Richard III

William Shakespeare

Shakespeare's Globe

From 14 July 2012 to 13 October 2012

Review by Philip Fisher

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The return of Mark Rylance to his home of so many years for a double bill of Richard III and Twelfth Night was always going to raise expectations. These Tim Carroll productions are also transferring to the Apollo on Shaftesbury Avenue should tickets at the Globe prove hard to come by, as seems inevitable.

The trappings here are determinedly old school, featuring lavish period costumes and ancient music played primarily on horns and drums. In addition, the stage has been pruned back to its original dimensions, the actors remaining within its bounds rather than using walkways or additional aprons to engage more intimately with the audience.

All eyes are inevitably on the Globe's former, originating artistic director, on this occasion looking more like a rather cuddly if highly vindictive wasp than the traditional bottled spider, in a costume of gold and black.

This is the maddest Richard that most of us will ever see. From "The Winter of Our Discontent" onwards, it is clear that something is wrong in the head as well as about the body and some may wonder whether the King in (increasingly impatient) waiting might be a touch too fond of the ceremonial wine.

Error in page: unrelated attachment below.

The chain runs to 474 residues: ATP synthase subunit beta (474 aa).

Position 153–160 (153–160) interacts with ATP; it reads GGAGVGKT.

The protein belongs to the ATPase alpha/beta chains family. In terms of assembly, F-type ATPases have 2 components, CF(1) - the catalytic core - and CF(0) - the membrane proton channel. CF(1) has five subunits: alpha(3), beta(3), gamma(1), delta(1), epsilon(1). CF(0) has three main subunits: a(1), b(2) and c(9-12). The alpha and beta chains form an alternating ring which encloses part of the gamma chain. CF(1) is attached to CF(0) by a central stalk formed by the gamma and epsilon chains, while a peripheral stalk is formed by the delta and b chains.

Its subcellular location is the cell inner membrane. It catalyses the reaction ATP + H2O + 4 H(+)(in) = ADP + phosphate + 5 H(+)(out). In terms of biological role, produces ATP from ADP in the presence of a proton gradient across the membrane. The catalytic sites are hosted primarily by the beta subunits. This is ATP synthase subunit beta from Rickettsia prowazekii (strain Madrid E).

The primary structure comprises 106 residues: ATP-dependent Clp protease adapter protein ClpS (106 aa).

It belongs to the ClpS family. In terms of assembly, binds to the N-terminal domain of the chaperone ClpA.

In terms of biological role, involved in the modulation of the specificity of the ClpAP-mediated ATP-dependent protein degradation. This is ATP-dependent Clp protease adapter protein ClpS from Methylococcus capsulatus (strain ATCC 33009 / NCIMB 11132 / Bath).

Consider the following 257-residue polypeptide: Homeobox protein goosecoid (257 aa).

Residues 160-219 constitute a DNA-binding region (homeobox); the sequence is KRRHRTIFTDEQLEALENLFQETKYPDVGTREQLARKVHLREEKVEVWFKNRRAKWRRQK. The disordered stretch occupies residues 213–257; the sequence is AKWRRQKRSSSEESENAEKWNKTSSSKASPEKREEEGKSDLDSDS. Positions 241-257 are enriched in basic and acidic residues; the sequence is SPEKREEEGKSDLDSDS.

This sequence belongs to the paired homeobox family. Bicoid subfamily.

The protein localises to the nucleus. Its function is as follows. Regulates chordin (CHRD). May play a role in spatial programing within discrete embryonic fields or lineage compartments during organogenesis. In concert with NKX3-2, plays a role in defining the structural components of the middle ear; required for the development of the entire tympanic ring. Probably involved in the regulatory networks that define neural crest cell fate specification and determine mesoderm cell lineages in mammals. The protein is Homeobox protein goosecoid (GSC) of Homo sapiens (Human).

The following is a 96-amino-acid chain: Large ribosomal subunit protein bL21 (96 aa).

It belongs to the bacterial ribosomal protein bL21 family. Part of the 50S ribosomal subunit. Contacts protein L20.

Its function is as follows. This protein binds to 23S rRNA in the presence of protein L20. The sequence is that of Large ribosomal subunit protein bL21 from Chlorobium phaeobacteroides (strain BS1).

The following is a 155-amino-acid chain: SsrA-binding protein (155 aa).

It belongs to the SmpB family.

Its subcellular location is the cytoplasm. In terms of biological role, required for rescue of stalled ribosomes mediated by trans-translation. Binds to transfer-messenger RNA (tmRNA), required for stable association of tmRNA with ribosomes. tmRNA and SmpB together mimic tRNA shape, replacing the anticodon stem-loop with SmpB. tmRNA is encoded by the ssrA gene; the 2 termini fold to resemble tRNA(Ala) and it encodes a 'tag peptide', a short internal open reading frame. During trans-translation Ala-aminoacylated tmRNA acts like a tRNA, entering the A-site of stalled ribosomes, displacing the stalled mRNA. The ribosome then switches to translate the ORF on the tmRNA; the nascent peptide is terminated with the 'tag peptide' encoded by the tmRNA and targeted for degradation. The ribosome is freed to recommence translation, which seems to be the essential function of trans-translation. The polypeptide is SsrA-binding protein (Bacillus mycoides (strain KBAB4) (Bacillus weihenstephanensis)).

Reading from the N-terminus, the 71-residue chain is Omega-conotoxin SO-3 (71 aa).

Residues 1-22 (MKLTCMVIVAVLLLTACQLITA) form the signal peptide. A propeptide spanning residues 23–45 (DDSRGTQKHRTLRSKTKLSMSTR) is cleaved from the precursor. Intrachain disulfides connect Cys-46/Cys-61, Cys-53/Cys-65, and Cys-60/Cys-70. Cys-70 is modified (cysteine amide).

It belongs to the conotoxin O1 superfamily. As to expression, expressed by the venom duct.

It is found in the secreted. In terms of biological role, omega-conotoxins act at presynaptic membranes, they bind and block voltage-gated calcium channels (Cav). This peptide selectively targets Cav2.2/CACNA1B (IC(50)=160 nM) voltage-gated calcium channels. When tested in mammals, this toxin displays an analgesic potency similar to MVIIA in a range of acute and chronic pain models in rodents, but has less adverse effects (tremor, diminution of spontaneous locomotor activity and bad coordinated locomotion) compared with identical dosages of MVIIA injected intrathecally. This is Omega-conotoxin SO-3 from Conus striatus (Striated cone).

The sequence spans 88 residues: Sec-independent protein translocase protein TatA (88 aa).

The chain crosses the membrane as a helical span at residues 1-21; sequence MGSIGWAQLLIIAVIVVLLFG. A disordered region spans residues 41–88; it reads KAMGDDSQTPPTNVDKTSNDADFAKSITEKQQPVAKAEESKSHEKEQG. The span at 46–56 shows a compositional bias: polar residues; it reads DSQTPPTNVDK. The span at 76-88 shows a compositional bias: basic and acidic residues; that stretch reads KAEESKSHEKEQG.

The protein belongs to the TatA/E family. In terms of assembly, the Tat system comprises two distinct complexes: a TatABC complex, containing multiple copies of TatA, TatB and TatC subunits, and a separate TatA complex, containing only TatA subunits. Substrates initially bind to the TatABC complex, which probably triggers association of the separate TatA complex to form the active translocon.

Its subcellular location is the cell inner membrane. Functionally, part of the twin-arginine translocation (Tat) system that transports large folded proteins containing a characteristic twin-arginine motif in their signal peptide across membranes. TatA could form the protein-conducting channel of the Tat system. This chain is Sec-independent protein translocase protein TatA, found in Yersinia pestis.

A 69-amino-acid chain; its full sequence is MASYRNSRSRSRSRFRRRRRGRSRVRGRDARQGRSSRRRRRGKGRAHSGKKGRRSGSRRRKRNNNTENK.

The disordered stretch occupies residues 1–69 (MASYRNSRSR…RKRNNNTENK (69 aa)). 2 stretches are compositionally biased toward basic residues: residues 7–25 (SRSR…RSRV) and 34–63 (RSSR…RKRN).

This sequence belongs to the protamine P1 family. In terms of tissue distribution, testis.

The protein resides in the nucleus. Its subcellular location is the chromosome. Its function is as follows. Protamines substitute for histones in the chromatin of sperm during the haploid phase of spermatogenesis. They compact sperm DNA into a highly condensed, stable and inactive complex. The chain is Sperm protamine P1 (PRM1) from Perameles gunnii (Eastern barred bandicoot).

More likely, he is mentally unstable and one manifestation, over and above an evil desire to get his way and terrifying mood swings, is a slight slurring of his words throughout the 2¾ hours.

The Duke of Gloucester's determination to make up for divine retribution against his body stops at nothing, whether in finding brides or losing siblings and other close relations where they might block his path to the crown, eventually Richard even extends his murderous largesse to henchmen such as Roger Lloyd Pack's loyal Buckingham.

The only people capable of standing up to this personification of evil, who might just beat a long list of murder indictments by claiming diminished responsibility, are his womenfolk.

In this version, all of the regal females are played by men with Samuel Barnett particularly memorable as his sister-in-law, Queen Elizabeth, while James Garnon has an interesting evening doubling the ancient Duchess of York and usefully upcoming Richmond, the future Henry VII, each of whom detests the King to an equal degree.

The mad reading of the leading role is interesting if not entirely convincing and, despite Mark Rylance's undoubted commitment, is unlikely to live as long in the memory as the likes of Kevin Spacey or Sir Ian McKellen choosing from more recent, unforgettable Richards.